I was 19 at the time, so I wasn’t quite sure what to make of it. But after living in the career as long as I have, I now know that there are all kinds of reasons why people come to a small business. People don’t visit the corner store every day because they’re always running out of groceries. They do it because they want to see people. When people sit in coffee shops with their laptops for hours, it’s not because they don’t have electricity or Wi-Fi at home. It’s because they want to be around people.

People don’t visit the corner store every day because they’re always running out of groceries. They do it because they want to see people.

We lose sight of what our small businesses do for us — our High Street dog groomer, the neighborhood car mechanic, the local bookshop with poetry readings and a children’s corner, the small diner or coffee shop where people gather, the salon, the florist. All of these small businesses employ people in what may not initially seem like “good jobs,” but those are the businesses and those are the people that make us feel we belong in our communities.

How do small businesses make a community better?

JW: It’s not just about how big they are but how big their impact is, and I think their impact is enormous. It’s why everybody wants to live in the neighborhood with the new family-owned shop or artisanal bakery. People think: “I want to live near those places and the people who will go into them. I’ll get to know people, and I’ll feel connected.” This idea of human connection is an even bigger footprint for small businesses than the financial impact they may have, although the financial impact is huge for the people who work there.

Yes, we need our big businesses. We need our tech. We all love shopping on Amazon. But when people talk about how sad they are that a local bookstore closed, my answer is: “Did you buy books there? Because if you don’t, it can’t stay open.” In West Los Angeles, where I live, I see stores going out of business on a weekly basis. Some have been around for 30 years or more, but brick-and-mortar businesses are finding it hard to survive in the Internet age. We have to figure out what brick-and-mortar stores offer that can’t be replicated online. It has to be quite literally a human connection: Humans being more human.

Your industry is made up of mostly women-run businesses, and you work in a foundation with a focus on women entrepreneurs. Do you feel women are key to this broader conversation about promoting entrepreneurship?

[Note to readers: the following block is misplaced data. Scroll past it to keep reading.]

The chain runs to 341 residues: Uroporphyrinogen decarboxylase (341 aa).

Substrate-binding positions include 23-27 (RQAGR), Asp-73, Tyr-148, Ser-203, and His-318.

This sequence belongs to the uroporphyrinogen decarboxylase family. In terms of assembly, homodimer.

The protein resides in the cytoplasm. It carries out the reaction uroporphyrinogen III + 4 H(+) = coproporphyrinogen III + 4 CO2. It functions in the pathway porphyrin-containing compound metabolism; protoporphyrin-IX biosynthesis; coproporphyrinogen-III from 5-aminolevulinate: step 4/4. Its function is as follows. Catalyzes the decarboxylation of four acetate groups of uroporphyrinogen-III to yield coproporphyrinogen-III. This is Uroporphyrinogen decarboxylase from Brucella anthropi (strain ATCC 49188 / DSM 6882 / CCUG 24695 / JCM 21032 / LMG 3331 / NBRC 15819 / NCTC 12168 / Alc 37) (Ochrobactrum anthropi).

JW: Yes, and it’s not just a gender issue. Studies continue to show that, globally, women invest more of their income into their families and local communities compared to men. That’s not to say, “Look how bad men are.” That’s not the point at all, because men may put more into traditional investments, but surely we should put equal dollars into the hands of whichever group is putting the most directly back into their family and their community.

But the reality is that we don’t. Women earn less. We own less than 1 percent of the titled land on the planet. We are often in situations where we earn money, but we aren’t able to keep it or access it. Women aren’t even issued birth certificates in some countries, so they can’t get a SIM card for a cell phone, for example, because they don’t have identification. In other countries, women have to go through a male family member to open a bank account, and they can only access it with the help or permission of that male relative. There are all kinds of stories in both the developed and developing worlds in which women are significantly disadvantaged by their circumstances. If they were able to earn their own money, access it, and keep it, we know from the studies that it would have a direct impact on their families and the families in their communities, which can have an impact on entire countries.

If another demographic group was struggling to make, access, and keep their money —despite data showing that they are more likely to invest it in a way that directly impacts their communities — I would feel the same way about the need to empower them. But it happens to be women, and because it’s something I know well and feel strongly about, I’m compelled to speak up specifically for, and about, women.

Wurwand (holding FITE sign) marches in support of female entrepreneurs.

What is your call-to-action for business leaders? How can they support tomorrow’s entrepreneurs? 

JW: I want everyone who owns a business — no matter how small — to ask themselves: “Does apprenticeship exist in my industry? Could I bring in a young person, pay them, and help them learn a valuable skill?” Existing apprenticeship programs are often under-utilized, so understanding what’s out there and how your business can participate is the first step.

For large companies in particular, leaders need to think more seriously about apprenticeships — not just internships. The blueprints are there through programs such as City and Guilds in the UK, and the people who operate these programs are eager to help anybody establish apprenticeships in their businesses.